Published in Blog by Honor Rhodes, OBE on October 25th 2022
Honor Rhodes OBE, believes passionately that effective interventions can transform families in crisis and conflict. Here she talks about the new short-course she has designed with Tavistock Relationships to support local authority practitioners working in this field.
We know that all the evidence tells us that prolonged inter-parental conflict can have a damaging impact on the emotional and behavioural development of children, negatively affecting their long-term outcomes. Unresolved high levels of parental conflict can lead to depression, anxiety and poor concentration, these affect children’s capacity to learn and achieve, their sleep and their growth.
Through my work with Tavistock Relationships I have become acutely aware of how many local authority Early Help staff, social workers and other family practitioners are working with families where couple conflict – in both separated parents and couples who are living together – is affecting their children and wider family. We know too how hard it can be for us as practitioners to be working with such conflict in families - at times, it can affect us deeply – and might spill out into our own relationships, at work and at home.
We know too how hard it can be for us as practitioners to be working with such conflict in families - at times, it can affect us deeply – and might spill out into our own relationships, at work and at home.
At Tavistock Relationships, we feel there is an opportunity to share some of our experience and understanding of the challenges facing us as practitioners, who are struggling with competing demands and the complexity of families’ needs. As families face the cost-of-living crisis, it is clear that pressures on parental couples will increase – and parental conflict, along with the negative consequences for children, will also be on the rise.
Our Family Hubs/Reducing Parental Conflict Practitioners course, which launches in January, is designed for local authority ‘Relationship Champions’ as well as other practitioners who are keen to learn more effective ways of supporting people experiencing inter-parental conflict. It draws together the expertise and scientifically-proven approaches that Tavistock Relationships is renowned for into a three-month course designed to promote a deeper understanding of parental conflict and how to ensure best practice is embedded in your organisational thinking and approach.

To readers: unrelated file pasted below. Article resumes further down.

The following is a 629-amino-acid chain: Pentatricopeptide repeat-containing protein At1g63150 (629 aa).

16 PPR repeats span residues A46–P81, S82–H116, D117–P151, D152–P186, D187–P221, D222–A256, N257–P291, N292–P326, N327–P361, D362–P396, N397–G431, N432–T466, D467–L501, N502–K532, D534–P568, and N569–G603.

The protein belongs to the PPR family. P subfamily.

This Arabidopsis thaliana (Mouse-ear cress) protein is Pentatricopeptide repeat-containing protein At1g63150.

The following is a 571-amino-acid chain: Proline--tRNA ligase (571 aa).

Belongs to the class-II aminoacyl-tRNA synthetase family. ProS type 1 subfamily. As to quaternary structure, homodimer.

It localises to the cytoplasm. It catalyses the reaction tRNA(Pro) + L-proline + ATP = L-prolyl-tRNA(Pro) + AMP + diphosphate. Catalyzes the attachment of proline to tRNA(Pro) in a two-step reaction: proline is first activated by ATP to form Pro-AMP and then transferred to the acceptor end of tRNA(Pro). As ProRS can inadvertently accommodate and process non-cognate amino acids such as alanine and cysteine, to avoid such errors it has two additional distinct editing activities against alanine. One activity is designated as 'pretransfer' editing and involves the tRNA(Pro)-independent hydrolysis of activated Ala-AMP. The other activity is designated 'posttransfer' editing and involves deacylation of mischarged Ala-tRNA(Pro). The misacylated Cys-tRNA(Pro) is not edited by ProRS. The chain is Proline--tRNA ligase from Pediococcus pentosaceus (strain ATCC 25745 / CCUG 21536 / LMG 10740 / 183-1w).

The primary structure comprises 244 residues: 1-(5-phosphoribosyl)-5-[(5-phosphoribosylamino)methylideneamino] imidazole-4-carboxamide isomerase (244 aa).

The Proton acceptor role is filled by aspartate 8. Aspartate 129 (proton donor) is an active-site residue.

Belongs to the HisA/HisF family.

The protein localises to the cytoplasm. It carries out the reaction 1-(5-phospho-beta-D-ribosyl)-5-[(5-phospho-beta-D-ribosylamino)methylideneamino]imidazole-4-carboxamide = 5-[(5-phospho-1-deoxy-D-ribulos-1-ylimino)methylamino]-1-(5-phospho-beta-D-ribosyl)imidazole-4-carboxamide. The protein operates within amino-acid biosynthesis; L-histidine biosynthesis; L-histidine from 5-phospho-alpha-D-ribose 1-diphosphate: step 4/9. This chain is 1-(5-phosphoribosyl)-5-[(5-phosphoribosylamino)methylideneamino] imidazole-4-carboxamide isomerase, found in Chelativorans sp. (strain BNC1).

Critically, this course offers practitioners the time and space to talk, exchange ideas and think deeply about how families can best be supported, all located within an informed appreciation of the realities of organisational constraints and culture.
The course is open to anyone working in children’s and family services in the UK. It is held online in two-hour weekly sessions over three months. We will explore relationships and understand how individuals come to behave and think in certain ways. Critically, this course offers practitioners the time and space to talk, exchange ideas and think deeply about how families can best be supported, all located within an informed appreciation of the realities of organisational constraints and culture.
At the end of the term, there’s the option to undertake an Applied Research Project, delving into an issue that is particularly affecting local families. Previous projects have included looking at the best way to help parents whose children have autism/ASD or other conditions and how to support better communication between parents who are separated and use children as ‘weapons of war’, fathers’ engagement made real and how to intervene earlier than we can imagine, using measuring tools and scales to help us have better conversations.